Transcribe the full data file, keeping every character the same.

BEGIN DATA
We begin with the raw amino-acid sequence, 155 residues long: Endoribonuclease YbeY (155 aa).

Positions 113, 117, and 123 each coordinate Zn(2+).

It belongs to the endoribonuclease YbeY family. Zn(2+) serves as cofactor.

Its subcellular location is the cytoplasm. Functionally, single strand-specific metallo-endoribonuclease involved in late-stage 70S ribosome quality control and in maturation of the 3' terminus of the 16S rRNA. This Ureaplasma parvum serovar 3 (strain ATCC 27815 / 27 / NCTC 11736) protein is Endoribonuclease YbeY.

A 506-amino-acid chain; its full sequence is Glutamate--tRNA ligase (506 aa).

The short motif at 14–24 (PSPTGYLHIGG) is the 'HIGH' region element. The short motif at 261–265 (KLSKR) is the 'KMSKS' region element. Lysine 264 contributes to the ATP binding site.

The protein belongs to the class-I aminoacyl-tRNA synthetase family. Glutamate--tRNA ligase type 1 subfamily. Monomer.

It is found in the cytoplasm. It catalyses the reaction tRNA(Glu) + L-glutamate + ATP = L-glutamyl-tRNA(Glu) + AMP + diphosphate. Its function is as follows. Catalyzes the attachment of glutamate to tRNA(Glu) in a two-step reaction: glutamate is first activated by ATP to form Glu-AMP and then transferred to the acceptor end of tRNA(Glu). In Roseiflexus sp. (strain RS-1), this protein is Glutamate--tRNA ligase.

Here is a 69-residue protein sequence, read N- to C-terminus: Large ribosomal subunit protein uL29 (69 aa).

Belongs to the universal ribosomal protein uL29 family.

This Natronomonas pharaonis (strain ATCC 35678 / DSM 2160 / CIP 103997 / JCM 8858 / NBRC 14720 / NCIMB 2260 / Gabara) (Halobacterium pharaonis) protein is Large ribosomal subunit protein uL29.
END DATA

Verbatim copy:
We begin with the raw amino-acid sequence, 155 residues long: Endoribonuclease YbeY (155 aa).

Positions 113, 117, and 123 each coordinate Zn(2+).

It belongs to the endoribonuclease YbeY family. Zn(2+) serves as cofactor.

Its subcellular location is the cytoplasm. Functionally, single strand-specific metallo-endoribonuclease involved in late-stage 70S ribosome quality control and in maturation of the 3' terminus of the 16S rRNA. This Ureaplasma parvum serovar 3 (strain ATCC 27815 / 27 / NCTC 11736) protein is Endoribonuclease YbeY.

A 506-amino-acid chain; its full sequence is Glutamate--tRNA ligase (506 aa).

The short motif at 14–24 (PSPTGYLHIGG) is the 'HIGH' region element. The short motif at 261–265 (KLSKR) is the 'KMSKS' region element. Lysine 264 contributes to the ATP binding site.

The protein belongs to the class-I aminoacyl-tRNA synthetase family. Glutamate--tRNA ligase type 1 subfamily. Monomer.

It is found in the cytoplasm. It catalyses the reaction tRNA(Glu) + L-glutamate + ATP = L-glutamyl-tRNA(Glu) + AMP + diphosphate. Its function is as follows. Catalyzes the attachment of glutamate to tRNA(Glu) in a two-step reaction: glutamate is first activated by ATP to form Glu-AMP and then transferred to the acceptor end of tRNA(Glu). In Roseiflexus sp. (strain RS-1), this protein is Glutamate--tRNA ligase.

Here is a 69-residue protein sequence, read N- to C-terminus: Large ribosomal subunit protein uL29 (69 aa).

Belongs to the universal ribosomal protein uL29 family.

This Natronomonas pharaonis (strain ATCC 35678 / DSM 2160 / CIP 103997 / JCM 8858 / NBRC 14720 / NCIMB 2260 / Gabara) (Halobacterium pharaonis) protein is Large ribosomal subunit protein uL29.